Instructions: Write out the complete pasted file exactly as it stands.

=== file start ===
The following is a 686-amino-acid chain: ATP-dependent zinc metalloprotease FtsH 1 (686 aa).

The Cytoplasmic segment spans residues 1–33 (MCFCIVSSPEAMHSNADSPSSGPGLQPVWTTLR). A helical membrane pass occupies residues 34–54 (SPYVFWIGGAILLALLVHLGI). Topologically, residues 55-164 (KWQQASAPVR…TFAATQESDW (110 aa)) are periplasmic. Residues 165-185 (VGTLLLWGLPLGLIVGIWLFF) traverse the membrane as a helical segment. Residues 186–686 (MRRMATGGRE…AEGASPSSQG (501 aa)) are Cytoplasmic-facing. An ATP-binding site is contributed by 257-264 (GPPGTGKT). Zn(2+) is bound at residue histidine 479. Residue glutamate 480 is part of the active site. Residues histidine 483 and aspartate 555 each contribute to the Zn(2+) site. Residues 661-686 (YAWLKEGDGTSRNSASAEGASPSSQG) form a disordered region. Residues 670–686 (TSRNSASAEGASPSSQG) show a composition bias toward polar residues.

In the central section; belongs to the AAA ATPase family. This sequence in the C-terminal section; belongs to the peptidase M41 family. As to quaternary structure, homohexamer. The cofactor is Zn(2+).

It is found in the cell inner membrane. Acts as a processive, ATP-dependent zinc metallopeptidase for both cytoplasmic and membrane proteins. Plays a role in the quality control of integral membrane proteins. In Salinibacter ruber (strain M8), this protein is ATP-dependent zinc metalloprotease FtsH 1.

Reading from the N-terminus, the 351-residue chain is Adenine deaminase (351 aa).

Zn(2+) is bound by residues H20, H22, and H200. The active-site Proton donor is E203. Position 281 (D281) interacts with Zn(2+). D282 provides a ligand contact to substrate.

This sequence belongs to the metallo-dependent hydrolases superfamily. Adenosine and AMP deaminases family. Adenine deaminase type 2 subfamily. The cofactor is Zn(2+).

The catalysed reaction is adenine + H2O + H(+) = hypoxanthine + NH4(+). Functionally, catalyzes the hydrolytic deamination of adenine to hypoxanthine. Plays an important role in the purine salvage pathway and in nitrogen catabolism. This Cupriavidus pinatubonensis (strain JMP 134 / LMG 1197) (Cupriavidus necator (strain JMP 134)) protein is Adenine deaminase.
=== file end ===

The following is a 686-amino-acid chain: ATP-dependent zinc metalloprotease FtsH 1 (686 aa).

The Cytoplasmic segment spans residues 1–33 (MCFCIVSSPEAMHSNADSPSSGPGLQPVWTTLR). A helical membrane pass occupies residues 34–54 (SPYVFWIGGAILLALLVHLGI). Topologically, residues 55-164 (KWQQASAPVR…TFAATQESDW (110 aa)) are periplasmic. Residues 165-185 (VGTLLLWGLPLGLIVGIWLFF) traverse the membrane as a helical segment. Residues 186–686 (MRRMATGGRE…AEGASPSSQG (501 aa)) are Cytoplasmic-facing. An ATP-binding site is contributed by 257-264 (GPPGTGKT). Zn(2+) is bound at residue histidine 479. Residue glutamate 480 is part of the active site. Residues histidine 483 and aspartate 555 each contribute to the Zn(2+) site. Residues 661-686 (YAWLKEGDGTSRNSASAEGASPSSQG) form a disordered region. Residues 670–686 (TSRNSASAEGASPSSQG) show a composition bias toward polar residues.

In the central section; belongs to the AAA ATPase family. This sequence in the C-terminal section; belongs to the peptidase M41 family. As to quaternary structure, homohexamer. The cofactor is Zn(2+).

It is found in the cell inner membrane. Acts as a processive, ATP-dependent zinc metallopeptidase for both cytoplasmic and membrane proteins. Plays a role in the quality control of integral membrane proteins. In Salinibacter ruber (strain M8), this protein is ATP-dependent zinc metalloprotease FtsH 1.

Reading from the N-terminus, the 351-residue chain is Adenine deaminase (351 aa).

Zn(2+) is bound by residues H20, H22, and H200. The active-site Proton donor is E203. Position 281 (D281) interacts with Zn(2+). D282 provides a ligand contact to substrate.

This sequence belongs to the metallo-dependent hydrolases superfamily. Adenosine and AMP deaminases family. Adenine deaminase type 2 subfamily. The cofactor is Zn(2+).

The catalysed reaction is adenine + H2O + H(+) = hypoxanthine + NH4(+). Functionally, catalyzes the hydrolytic deamination of adenine to hypoxanthine. Plays an important role in the purine salvage pathway and in nitrogen catabolism. This Cupriavidus pinatubonensis (strain JMP 134 / LMG 1197) (Cupriavidus necator (strain JMP 134)) protein is Adenine deaminase.